Stories by Jon Udell

  • GitHub for the rest of us

    There's a reason why software developers live at the leading edges of an unevenly distributed future: Their work products have always been digital artifacts, and since the dawn of networks, their work processes have been connected.

  • TypeScript: Industrial-strength JavaScript

    Historians who reflect on JavaScript's emergence as a dominant programming language in the 21st century may find themselves quoting Donald Rumsfeld: "You go to war with the army you have, not the army you might wish to have."

  • The carbon-adjusted supply chain

    At the Emerging Technologies Conference at MIT in September, CEO Jeff Bezos gave a keynote talk on the slew of new and innovative Web services his company has recently launched. His discussion of MTurk, S3, and EC2 held no surprises for me, or for readers of this column and of my blog. But one of the questions posed by an attendee, in the Q&A period following Bezos' talk, was a stunner.

  • Detecting threats in the real world

    Security pros know there's no perfect defence against a determined attacker. So when an identity thief strikes, it's vital to detect the theft. But who's going to be the detective?

  • Why data synchronisation still matters

    The physics of data management used to dictate that your data could be either consistent or highly available but never both at the same time. The discipline of data synchronisation sits uncomfortably on the horns of this Heisenbergian dilemma. As times change, though, so do the trade-offs associated with synchronization and its uses.

  • STRATEGIC DEVELOPER: Email's many hats

    Email is the jack of all trades, but the master of none. There are better ways to transfer files, hold discussions, deliver notifications, broadcast newsletters, schedule meetings, work collaboratively and manage personal information. But even though email isn’t the best tool for any of these tasks, it provides a single interface to all of them. Here’s a challenge: Let’s improve the various functions performed by email without multiplying the interfaces people must learn in order to use those functions.

  • Macromedia brings Flash to the enterprise

    After a decade of Web-style development, I’m sold on the idea of using markup languages to describe the layouts of user interfaces and to coordinate the event-driven code that interconnects widgets and binds them to data.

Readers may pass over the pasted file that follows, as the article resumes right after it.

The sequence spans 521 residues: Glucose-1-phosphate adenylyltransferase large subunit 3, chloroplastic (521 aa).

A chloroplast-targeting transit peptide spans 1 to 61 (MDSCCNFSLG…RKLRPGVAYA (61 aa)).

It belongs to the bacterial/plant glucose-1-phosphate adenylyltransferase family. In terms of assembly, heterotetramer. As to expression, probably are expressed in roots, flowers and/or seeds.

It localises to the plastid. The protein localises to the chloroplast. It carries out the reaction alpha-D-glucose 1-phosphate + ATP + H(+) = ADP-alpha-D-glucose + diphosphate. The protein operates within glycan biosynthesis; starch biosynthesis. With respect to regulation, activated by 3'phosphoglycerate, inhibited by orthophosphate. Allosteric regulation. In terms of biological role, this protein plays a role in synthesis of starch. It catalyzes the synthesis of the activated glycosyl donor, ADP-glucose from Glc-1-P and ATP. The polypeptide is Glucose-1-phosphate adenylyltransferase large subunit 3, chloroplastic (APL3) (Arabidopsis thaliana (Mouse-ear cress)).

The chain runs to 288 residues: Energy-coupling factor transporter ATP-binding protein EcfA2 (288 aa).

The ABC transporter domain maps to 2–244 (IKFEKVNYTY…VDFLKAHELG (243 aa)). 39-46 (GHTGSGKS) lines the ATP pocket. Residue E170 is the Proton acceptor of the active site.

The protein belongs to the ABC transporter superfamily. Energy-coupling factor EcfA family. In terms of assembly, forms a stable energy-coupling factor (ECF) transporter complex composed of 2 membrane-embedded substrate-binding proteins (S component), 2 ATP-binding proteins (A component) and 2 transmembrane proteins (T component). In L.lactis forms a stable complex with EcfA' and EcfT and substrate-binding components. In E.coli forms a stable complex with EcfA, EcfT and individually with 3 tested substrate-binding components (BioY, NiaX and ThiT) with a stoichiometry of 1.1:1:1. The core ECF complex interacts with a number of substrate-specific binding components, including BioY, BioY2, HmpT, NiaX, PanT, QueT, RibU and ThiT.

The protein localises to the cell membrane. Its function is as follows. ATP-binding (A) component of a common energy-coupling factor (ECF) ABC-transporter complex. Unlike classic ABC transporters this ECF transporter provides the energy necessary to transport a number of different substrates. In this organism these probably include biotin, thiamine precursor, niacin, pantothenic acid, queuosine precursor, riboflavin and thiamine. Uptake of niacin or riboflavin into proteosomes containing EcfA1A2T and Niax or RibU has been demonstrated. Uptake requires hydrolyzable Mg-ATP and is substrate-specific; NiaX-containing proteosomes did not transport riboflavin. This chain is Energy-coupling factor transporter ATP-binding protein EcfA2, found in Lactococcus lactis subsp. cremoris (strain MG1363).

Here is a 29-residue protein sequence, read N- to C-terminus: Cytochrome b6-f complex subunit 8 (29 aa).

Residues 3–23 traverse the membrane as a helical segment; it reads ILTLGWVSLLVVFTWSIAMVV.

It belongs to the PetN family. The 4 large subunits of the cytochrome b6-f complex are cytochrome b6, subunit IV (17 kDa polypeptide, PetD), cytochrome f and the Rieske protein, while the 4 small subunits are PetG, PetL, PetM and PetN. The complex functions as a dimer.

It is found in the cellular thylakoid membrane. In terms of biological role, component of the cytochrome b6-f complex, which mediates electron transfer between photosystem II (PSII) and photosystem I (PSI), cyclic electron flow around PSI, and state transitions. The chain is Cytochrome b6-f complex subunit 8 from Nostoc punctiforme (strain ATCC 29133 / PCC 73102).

• Microsoft .Net report card

    Determining exactly what .Net is may be the hardest part of measuring its success. The confusion goes way back to June 2000, when Bill Gates framed the .Net initiative in consumerish terms as an Internet "platform" to support all sorts of devices. As it turned out, .Net mainly manifested itself as a collection of technologies for developers, and that's how we have chosen to evaluate it.

  • DevPartner 7.1 is a powerful suite

    The transition to Microsoft’s brave new world of managed code will probably take a decade, during which time Windows programmers will struggle with the complexities of a hybrid managed/unmanaged environment — both in the Windows OS itself and in the componentised applications and services layered on top of it. Instrumenting these very different programming environments — so that developers can analyse, profile, and more effectively debug programs straddling the unmanaged and managed worlds — is a big challenge that Compuware’s latest offering, DevPartner Studio 7.1, tackles fearlessly.

  • MS Office “system” attacks collaboration

    When Microsoft took a $US51 million stake in Groove Networks two years ago, the motivation was clear. Collaboration would be one of the themes of the new decade; Office needed to become a more compelling platform for teamwork. Office 2003 attacks the challenge not by splicing in Groove DNA, but rather by cobbling together a solution that enhances the core productivity apps using SharePoint and the new Live Communications Server. The results are delightful in some ways, perplexing in others, and mostly tangential to collaboration’s bread-and-butter application, email.

  • STRATEGIC DEVELOPER: How rich is the rich GUI?

    Sometimes when his lieutenants are talking, I close my eyes and hear Bill Gates — his cadence, his repetition of favourite words. One of those favourite words is “great”, as in “great platform for connected apps”. Another, delivered with no apparent sense of irony, is “rich”, as in “rich Internet apps”. We absorb these words so easily that we can lose sight of the agendas behind them.

  • MS InfoPath 2003: Mission accomplished

    The next version of Microsoft Office is, among other things, a family of XML editors. Now that I’ve had a chance to work with Microsoft InfoPath 2003, Beta 2, its role and value are becoming clearer.

  • SpamBayes knows spam

    Thomas Bayes, a Presbyterian minister and mathematician born just over 300 years ago, would be shocked to see most of the email messages that bid for our attention nowadays. He would be thrilled to know, however, that his statistical inference theorem has inspired a potent counterattack. An open source project called SpamBayes has emerged as a powerful weapon in the war on spam. There are a few different implementations of SpamBayes.